I then had to identify the border crossing I would use in the next 72 hours. Unfortunately, this information is not available on the CBS website.  My route was dictated by GPS, which was no help.  I chose the most popular crossing between Vermont and Quebec. About an hour south of the border, the GPS routing was changed and I ended up crossing at a Canada Border Service crossing with only one lane. I still don’t know where it was.

The CBS agent asked for identification. Either NEXUS or passport would do. He asked for my ArriveCan app, but made no comment about the incorrect border crossing entry. He asked why I had not uploaded my vaccine passport. In truth, I had not seen a request to do so. He waved me through.

The next day, I received the folloiwng email from the Government of Canada:

(English version ***la version française suit***)

This email is intended for you or those in your travel group who recently entered Canada and who are required to complete a quarantine.

Symptoms Status Reporting Required

As a traveler that recently entered Canada, you must complete the following symptom reporting with the Government of Canada daily during your 14-day quarantine period.

This information will be used to support public health compliance follow-up.

For symptom reporting, please use the following self-assessment tool: https://arrivecan.cbsa-asfc.cloud-nuage.canada.ca/

I had not been advised that I was required to quarantine. I deleted the email.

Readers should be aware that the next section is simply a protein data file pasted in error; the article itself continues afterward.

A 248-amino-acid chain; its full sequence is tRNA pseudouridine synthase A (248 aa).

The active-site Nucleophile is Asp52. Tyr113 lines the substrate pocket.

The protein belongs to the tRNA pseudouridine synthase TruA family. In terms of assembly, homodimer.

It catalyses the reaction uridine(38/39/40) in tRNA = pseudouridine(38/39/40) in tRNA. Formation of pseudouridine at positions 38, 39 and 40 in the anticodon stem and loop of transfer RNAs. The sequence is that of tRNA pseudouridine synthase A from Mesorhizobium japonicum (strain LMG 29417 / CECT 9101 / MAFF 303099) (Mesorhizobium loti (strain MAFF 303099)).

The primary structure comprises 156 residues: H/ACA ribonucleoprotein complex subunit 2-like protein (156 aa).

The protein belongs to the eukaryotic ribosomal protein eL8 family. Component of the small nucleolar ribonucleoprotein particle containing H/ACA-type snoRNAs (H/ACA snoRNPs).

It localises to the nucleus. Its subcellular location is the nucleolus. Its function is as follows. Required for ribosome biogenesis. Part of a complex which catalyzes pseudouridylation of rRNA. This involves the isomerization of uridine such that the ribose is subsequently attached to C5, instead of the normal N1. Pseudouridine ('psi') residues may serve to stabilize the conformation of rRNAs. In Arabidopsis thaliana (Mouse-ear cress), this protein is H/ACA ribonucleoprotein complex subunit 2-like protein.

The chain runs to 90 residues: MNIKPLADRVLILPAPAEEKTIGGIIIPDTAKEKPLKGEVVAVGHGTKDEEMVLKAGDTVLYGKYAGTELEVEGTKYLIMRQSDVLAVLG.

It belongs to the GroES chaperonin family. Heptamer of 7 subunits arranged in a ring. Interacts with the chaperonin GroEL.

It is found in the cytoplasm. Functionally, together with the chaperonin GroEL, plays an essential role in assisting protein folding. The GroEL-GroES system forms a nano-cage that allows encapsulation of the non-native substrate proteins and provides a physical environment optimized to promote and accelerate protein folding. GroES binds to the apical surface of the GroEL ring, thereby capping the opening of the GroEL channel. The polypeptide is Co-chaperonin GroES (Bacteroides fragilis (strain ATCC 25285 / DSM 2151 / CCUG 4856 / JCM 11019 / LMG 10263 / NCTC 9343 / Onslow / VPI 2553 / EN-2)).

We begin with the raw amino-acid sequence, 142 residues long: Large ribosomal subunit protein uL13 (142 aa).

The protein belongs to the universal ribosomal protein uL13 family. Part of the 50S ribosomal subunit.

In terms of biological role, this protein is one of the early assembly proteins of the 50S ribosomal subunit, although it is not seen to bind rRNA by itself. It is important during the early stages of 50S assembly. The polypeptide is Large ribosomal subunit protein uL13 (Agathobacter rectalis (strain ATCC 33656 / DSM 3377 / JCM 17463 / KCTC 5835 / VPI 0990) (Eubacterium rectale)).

A second, identical email came the next day. After searching several websites, I found an 800-number to call for information. The agent thanked me for calling the Government of Canada and then asked where I had found the phone number. She advised that I had been chosen randomly and the options were either/or… Either I had been required to quarantine, or I had to report symptoms.

Emails continued to arrive daily and I reported a lack of symptoms. On the eighth day, the email changed. It stated categorically that that day, a PCR test was required. Mandatory. Had I had one? I checked “no.” Had I sent it to an approved laboratory? Again, “no.” There followed a list of consequences for non-compliance ranging from fines to visits from inspectors to imprisonment.

Once again, I called the 800-number. Once again, I was thanked for calling the Government of Canada and then asked where I found the phone number. I explained my concerns, then was put on hold. The agent returned and replied that “it was a glitch in the system.” I should not have received the emails and I should just ignore them.

I asked for evidence that it was an error and was told that there were lots of calls about the same situation. I asked for documentation, should I receive a visit from an inspector. I was told I wouldn’t, with no explanation.

Neither the Government of Canada nor the Public Health Agency of Canada website has information about this “glitch.” No announcement has been made public about this error. And neither the office of the federal Ministry of Health nor my own Member of Parliament responded to requests for comments in time for publication deadline.

I support evidence-based decision-making regarding COVID-19 and health issues in general, and I acknowledge that anecdotal evidence, like mine, is not data, but please remind me why Canada still insists on the use of the ArriveCan app?

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Evelyn Lazare

Evelyn H. Lazare is a retired health-care planner, strategist and executive. Lazare has led nation-wide health-care organizations in Canada and has consulted to an array of health-care and related...